My Space Hoax Conviction Thrown Out

This is the case of the mother who impersonated an adolescent boy on MySpace in order to hurt a girl who was a rival of her daughter by leading her on and then rejecting her.  They succesfully prosecuted her on the grounds that she violated MySpace’s terms of service.   But the judge’s reasoning in overturning the verdict sounds wise:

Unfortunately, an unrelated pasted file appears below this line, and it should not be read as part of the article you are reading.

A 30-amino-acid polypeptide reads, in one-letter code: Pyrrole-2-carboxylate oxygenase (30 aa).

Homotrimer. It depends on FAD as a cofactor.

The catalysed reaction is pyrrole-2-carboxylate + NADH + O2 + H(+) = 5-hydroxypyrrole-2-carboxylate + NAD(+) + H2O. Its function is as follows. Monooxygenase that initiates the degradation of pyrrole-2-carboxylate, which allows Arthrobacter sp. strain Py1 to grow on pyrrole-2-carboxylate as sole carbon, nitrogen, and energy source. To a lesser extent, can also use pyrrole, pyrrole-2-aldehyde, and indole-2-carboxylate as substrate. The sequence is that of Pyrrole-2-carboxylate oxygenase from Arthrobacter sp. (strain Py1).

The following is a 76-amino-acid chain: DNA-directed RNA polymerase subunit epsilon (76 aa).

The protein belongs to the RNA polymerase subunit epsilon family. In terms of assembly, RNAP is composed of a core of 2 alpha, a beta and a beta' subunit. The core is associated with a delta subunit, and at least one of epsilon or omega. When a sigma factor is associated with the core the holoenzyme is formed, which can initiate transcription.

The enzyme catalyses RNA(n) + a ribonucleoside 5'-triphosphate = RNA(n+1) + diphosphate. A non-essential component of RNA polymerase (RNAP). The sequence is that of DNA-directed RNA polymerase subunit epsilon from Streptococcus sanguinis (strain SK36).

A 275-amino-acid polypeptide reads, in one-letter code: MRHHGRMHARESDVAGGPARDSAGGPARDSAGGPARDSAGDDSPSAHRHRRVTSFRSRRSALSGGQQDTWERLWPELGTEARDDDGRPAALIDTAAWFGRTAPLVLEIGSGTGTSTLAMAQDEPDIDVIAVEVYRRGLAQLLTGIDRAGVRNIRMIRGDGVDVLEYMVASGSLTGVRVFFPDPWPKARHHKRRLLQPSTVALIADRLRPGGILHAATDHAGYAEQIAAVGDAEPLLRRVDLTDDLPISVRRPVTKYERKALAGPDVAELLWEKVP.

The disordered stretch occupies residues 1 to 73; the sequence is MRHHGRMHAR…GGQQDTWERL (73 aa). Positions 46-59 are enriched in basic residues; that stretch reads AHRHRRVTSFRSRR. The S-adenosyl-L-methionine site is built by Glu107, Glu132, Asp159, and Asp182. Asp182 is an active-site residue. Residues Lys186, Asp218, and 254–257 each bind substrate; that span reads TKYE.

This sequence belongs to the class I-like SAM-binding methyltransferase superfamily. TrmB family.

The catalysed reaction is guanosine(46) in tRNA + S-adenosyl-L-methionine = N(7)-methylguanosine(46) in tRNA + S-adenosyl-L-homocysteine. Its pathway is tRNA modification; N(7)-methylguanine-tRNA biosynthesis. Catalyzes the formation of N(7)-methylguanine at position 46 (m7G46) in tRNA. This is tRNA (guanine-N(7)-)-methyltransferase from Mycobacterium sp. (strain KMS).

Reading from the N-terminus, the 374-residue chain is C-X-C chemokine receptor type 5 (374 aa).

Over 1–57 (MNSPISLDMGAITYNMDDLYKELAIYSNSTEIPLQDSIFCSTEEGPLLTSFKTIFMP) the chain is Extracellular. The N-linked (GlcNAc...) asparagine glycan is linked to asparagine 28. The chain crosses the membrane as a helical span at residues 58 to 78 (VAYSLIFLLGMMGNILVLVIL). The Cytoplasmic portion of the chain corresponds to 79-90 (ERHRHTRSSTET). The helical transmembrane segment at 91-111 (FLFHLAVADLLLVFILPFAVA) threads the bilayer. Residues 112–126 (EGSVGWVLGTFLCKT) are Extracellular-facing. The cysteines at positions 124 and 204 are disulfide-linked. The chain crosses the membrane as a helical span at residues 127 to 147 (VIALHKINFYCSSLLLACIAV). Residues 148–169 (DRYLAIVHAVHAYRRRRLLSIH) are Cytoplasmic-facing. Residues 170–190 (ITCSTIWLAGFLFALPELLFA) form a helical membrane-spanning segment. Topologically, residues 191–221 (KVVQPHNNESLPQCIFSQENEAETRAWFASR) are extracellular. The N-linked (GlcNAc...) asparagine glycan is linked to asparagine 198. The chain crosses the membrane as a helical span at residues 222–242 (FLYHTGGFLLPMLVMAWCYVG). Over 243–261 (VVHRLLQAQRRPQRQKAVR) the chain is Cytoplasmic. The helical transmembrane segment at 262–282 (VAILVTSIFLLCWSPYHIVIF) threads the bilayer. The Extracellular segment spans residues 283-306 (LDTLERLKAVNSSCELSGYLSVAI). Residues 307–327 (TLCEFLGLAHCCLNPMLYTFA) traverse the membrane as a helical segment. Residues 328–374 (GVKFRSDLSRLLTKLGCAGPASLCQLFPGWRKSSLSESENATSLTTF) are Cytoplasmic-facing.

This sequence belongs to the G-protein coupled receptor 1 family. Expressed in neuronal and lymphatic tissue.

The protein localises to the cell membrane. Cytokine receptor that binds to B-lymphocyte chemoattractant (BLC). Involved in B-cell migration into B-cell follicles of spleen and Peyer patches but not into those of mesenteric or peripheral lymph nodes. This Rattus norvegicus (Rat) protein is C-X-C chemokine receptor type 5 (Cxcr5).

U.S. District Court Judge George Wu threw out the misdemeanor convictions of Lori Drew, the Missouri woman blamed for precipitating the suicide of a 13-year-old girl by assisting a cruel MySpace prank, under the federal Computer Fraud and Abuse Act. Taking a cue from critics such as George Washington University law professor Orin Kerr (who ended up serving as a pro bono attorney for Drew), Wu said he was worried that the legal theory underlying U.S. Attorney Thomas O’Brien’s prosecution of Drew could make any violation of a website’s terms of service a federal crime. “It basically leaves it up to a website owner to determine what is a crime,” Wu said, “and therefore it criminalizes what would be a breach of contract.”

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